"At a time when tens of millions of Americans are honoring their Union and Confederate ancestors during this Sesquicentennial of the Civil War, NASCAR has chosen to dishonor those Southerners who fought and died in that terrible conflict by caving to 'political correctness' and the uninformed concerns of corporate sponsors," Jones said in a release.

"This is also an extraordinary insult to rural Southerners, who are NASCAR's oldest and most fervent fan base, and it sends a message against inclusion and against the need for diversity. Many of us who are descended from ancestors who fought for the South see this as a crude dishonoring of our kinfolks and our heritage. Our ancestors were proud Americans who had fought for our Nation before the Civil War and have served honorably in every conflict since then.

"The Confederate Battle Flag is on display at many National Battlefields and is displayed by countless historical and heritage groups who are descendants of those who fought in that crucible of the American experience. 'The Dukes of Hazzard' remains a beloved classic television show which is watched by Americans of all races and regions and is watched internationally as an upbeat reflection of the American Spirit. It is also watched by our troops in Iraq and Afghanistan and around the world.

"While it is true that the Confederate Battle Flag has been used by extremist groups like the KKK, these groups also display the American Flag and the Christian cross in their rituals. However, the vast majority of the display of the St. Andrews Cross Flag is in a benign spirit of remembrance and reverence. I am a veteran of the Civil Rights Movement, a Life Member of the NAACP, and a proud member of the Sons of Confederate Veterans.

"As a cast member of 'The Dukes of Hazzard' and the owner of several 'General Lees', I can attest that the car and our show reflect the very best of American values, and that Hazzard County was a place where racism was not tolerated. This action by NASCAR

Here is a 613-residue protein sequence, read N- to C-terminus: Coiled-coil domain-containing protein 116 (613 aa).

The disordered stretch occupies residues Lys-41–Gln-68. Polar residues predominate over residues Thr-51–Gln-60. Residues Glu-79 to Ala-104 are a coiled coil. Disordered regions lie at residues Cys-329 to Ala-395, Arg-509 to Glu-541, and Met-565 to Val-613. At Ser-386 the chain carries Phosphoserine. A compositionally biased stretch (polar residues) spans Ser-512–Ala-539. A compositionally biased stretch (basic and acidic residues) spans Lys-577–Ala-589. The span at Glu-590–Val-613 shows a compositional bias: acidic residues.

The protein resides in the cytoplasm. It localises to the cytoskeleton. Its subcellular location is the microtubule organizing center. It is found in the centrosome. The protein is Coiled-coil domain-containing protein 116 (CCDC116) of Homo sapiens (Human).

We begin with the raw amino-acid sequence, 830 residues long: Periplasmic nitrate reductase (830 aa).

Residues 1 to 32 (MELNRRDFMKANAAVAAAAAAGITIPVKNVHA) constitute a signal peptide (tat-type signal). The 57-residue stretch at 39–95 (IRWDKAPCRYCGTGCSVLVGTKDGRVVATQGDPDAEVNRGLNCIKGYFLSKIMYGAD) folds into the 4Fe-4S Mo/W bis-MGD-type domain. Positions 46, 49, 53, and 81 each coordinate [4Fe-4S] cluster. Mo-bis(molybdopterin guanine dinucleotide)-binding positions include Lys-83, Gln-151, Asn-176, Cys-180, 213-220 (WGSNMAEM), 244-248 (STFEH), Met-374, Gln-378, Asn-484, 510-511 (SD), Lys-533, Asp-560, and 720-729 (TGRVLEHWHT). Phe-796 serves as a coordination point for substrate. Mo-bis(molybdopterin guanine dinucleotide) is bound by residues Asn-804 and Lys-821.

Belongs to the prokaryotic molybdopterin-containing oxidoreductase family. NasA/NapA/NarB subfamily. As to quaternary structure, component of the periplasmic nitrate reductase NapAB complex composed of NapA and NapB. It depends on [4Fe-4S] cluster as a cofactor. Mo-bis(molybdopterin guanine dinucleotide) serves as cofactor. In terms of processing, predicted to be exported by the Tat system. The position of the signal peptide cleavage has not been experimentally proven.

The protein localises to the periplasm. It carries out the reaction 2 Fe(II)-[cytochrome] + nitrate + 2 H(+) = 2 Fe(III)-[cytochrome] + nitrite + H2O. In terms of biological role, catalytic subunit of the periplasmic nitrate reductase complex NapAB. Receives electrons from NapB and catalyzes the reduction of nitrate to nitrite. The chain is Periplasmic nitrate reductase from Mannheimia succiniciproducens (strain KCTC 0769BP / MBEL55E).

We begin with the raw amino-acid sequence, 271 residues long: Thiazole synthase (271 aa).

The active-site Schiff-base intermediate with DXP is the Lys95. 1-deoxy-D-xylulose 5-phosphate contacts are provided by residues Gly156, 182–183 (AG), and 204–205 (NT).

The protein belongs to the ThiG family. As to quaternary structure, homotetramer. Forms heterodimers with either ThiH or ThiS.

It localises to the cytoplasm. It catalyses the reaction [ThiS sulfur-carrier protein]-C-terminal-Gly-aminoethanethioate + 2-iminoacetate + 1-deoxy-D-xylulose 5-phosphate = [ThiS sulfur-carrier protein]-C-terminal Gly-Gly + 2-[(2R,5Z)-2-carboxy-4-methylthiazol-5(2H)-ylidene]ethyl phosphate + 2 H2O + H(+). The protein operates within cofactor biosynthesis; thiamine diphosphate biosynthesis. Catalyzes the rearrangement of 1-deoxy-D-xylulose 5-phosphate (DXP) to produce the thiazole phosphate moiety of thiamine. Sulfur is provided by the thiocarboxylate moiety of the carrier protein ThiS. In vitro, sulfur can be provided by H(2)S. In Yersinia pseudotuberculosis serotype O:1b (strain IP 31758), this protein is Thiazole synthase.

Read more here:

Thursday, February 16, 2012

Monroe, LA Leadership Conference After Action Report

On Saturday, February 11, a Leadership Conference was held at the Clarion Hotel in Monroe, LA. I had no idea that it would go as well or be so well attended as it was. When contacted by the LTCIC about this project I did as requested thinking that I would do my part and hide my eyes when the head count was made. I was wrong. 58 SCV members registered for the conference and 55 actually showed up. I feel that this is an incredible percentage of people, registered/attended, who wanted to help lead our organization forward.

We had participants from as far away as Illinois, Indiana, and San Antonio, TX. Our speakers were the SCV's leadership - Michael Givens (CIC), Kelly Barrow (LTCIC), Thomas Hiter (Heritage Defense), and Chuck Rand (AIC) spoke on their respective areas. All of their talks were interesting and informative with no time really dragging by. It seemed to me that the people who came to this event came to learn because they were listening and taking notes instead of gossiping and giving "Well this happened to me" stories. The only part of the day that was a little messed up was lunch didn't arrive as planned and there wasn't anything that could be done about that.

I would like to thank our leadership for taking their weekend off to show that they do care about our organization's future and all of the men who came to see what they can do to improve their own areas of the Confederation. I also appreciate the members of the Captain Thomas O. Benton Camp who helped decorate the room. I do not know what camps attended from outside our Division but I can list the camps from Louisiana who had representatives. If I leave any out it is purely by accident and I will correct it if notified.

Attendence List:

Capt Thomas O Benton Monroe
Sgt. James W Nicholson Ruston
Lt. Elijah Ward Farmerville
Maj. Thomas O McGuire West Monroe
Gen. Alfred J J Mouton Opelousas
Claiborne Invincibles Claiborne Parish
Gen. Richard Taylor Shreveport
Gen. Henry W. Allen Baton Rouge
Indiana Division
Illinois Division
South Carolina Division
Georgia Division
Kentucky Division
Mississippi Division
Arkansas Division
Texas Division
Oklahoma Division

Thomas E. Taylor
Northeast Brigade Commander
Louisiana Division, Sons of Confederate Veterans

Note: the Next Conference is scheduled for the end of August in Colorado Springs, Colorado. Details will be published as soon as they are available.

Sunday, February 12, 2012

South Carolina Black Confederate Veteran Honored

Sunday, Feb. 12, 2012
100 gather to honor black Confederate soldier
By JENNIFER CROSSLEY-HOWARD - Anderson Independent-Mail

SENECA, S.C. — In a Craig family portrait, a man to the right sits in the back row. He wears a black suit and hat, his hand resting on a woman's shoulder.